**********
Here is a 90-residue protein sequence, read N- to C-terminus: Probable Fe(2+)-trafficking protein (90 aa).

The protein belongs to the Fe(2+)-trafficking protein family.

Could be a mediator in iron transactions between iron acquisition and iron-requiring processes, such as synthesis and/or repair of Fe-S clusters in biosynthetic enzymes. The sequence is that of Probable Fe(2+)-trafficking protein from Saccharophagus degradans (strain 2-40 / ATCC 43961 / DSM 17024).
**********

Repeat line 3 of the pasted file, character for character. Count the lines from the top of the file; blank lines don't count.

Could be a mediator in iron transactions between iron acquisition and iron-requiring processes, such as synthesis and/or repair of Fe-S clusters in biosynthetic enzymes. The sequence is that of Probable Fe(2+)-trafficking protein from Saccharophagus degradans (strain 2-40 / ATCC 43961 / DSM 17024).